Title
Comparison of two different methods to automatically classify auditory nerve responses recorded with NRT systemComparison of two different methods to automatically classify auditory nerve responses recorded with NRT system
Author
Publication type
article
Publication
Subject
Physics
Source (journal)
Acta acustica united with acustica
Volume/pages
90(2004):3, p. 512-519
ISSN
1610-1928
ISI
000222111400010
Carrier
E
Target language
English (eng)
Affiliation
University of Antwerp
Abstract
The Neural Response Telemetry (NRT) system(R) provides a simplified tool for Electrically Evoked Compound Action Potential (ECAP) recordings. This system was successfully validated in humans and permits in-situ measurement of auditory neural activity within the cochlea in response to electrical stimulation and allows many clinical applications. One of the main difficulties in using this system is the time required by the clinicians for both, measure and data analysis. Data analysis requires the selection of valid neural traces. This selection cannot be done only based on the amplitude information because trace morphology cues add to the decision. In this study, we propose two different recognition methods to automatically recognize neural responses traces recorded with NRT system. The first method uses artificial neural network technology (ANN) while the second uses a cross correlation method (CC). Both systems were fed with 120 neural responses divided in five different categories associated to the main response morphologies observed with NRT recordings. For both methods, ROC curves method was used with a set of one thousand NRT traces to compare and evaluate performances. NRT traces were classified by two human experts who worked together to reduce the expert subjectivity. NRT traces were classified in three different categories depending on the clinical application expected with each trace. Results show that CC method led to a higher degree of precision than the ANN method. Particularly a score of 82% was obtained for the correct positives and correct negatives identification with a false positive rate fixed at only 2%. The results presented in this study suggest that CC method is accurate enough to be used for clinical applications.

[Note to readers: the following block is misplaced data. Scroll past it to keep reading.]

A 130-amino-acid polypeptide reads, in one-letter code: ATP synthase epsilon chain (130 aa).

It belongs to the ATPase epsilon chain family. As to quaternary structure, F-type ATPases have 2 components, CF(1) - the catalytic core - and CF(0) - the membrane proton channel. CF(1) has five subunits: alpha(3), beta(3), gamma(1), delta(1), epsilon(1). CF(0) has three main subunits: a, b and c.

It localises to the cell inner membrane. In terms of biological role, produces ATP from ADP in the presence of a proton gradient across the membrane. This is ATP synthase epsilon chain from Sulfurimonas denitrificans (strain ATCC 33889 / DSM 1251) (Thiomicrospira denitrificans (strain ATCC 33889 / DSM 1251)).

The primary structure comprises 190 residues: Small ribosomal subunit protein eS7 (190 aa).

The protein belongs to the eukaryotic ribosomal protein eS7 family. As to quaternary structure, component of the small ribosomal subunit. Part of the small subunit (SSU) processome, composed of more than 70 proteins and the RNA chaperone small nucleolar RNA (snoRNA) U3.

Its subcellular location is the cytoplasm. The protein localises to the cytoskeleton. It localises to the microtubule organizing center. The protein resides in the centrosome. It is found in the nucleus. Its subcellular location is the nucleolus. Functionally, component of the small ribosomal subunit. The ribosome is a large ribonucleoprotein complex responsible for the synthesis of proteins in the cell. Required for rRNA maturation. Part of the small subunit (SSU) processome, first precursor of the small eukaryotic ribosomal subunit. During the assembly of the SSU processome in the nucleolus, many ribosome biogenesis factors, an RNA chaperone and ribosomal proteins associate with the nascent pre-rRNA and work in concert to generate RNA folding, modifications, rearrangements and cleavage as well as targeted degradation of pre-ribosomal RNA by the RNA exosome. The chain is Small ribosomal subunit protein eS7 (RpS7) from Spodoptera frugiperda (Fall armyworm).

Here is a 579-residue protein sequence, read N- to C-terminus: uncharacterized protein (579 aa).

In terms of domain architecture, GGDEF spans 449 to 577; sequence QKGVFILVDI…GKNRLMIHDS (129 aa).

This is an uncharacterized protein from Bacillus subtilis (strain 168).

E-info
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